Evaluating Household Chauffeuring Burdens – Understanding Direct and Indirect Costs of Transporting Non-Drivers (11 page pdf, Todd Litman, Victoria Transport Policy Institute, Aug. 24, 2014)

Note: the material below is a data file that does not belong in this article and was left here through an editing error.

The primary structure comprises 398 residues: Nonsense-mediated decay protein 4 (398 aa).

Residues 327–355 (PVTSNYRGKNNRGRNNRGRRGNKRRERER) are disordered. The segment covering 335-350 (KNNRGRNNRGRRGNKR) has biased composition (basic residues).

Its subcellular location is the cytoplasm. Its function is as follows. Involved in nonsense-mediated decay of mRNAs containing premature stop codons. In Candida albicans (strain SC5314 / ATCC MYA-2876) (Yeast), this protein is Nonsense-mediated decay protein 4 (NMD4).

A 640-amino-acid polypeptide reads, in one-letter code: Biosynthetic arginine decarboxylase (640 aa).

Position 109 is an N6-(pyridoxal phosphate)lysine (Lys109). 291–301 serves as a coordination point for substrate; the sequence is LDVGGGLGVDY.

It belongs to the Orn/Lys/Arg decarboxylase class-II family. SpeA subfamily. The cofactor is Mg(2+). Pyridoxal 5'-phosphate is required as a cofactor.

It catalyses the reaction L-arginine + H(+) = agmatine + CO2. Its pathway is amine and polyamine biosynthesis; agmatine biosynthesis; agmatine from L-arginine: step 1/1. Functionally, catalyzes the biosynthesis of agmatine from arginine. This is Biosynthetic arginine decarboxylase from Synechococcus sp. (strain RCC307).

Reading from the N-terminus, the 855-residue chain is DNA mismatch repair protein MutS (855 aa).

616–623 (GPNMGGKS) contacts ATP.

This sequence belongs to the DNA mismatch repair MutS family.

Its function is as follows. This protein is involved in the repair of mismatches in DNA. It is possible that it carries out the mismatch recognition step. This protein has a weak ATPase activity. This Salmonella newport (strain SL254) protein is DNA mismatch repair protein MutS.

Today we review a research paper on the extent to which household chauffeuring of non-drivers, such as children or the elderly, is affected by the lack of public transit or the amount of urban sprawl. Analysis shows that up to 15% of total vehicle travel is spent chauffeuring and this sometimes contributes to traffic congestion because of return trips in an empty vehicle, as is the case when parents drive their children to school. This in turn has an economic cost (estimated at $332 M in the USA) which includes the operating costs, the driver’s time and the amount of congestion that slows other drivers commuting to work. As the number of elderly non-drivers doubles over the next decade, this aspect of vehicle travel will become even more important and calls for a higher priority for public transit as well as more attention to incentives for cycling and walking.
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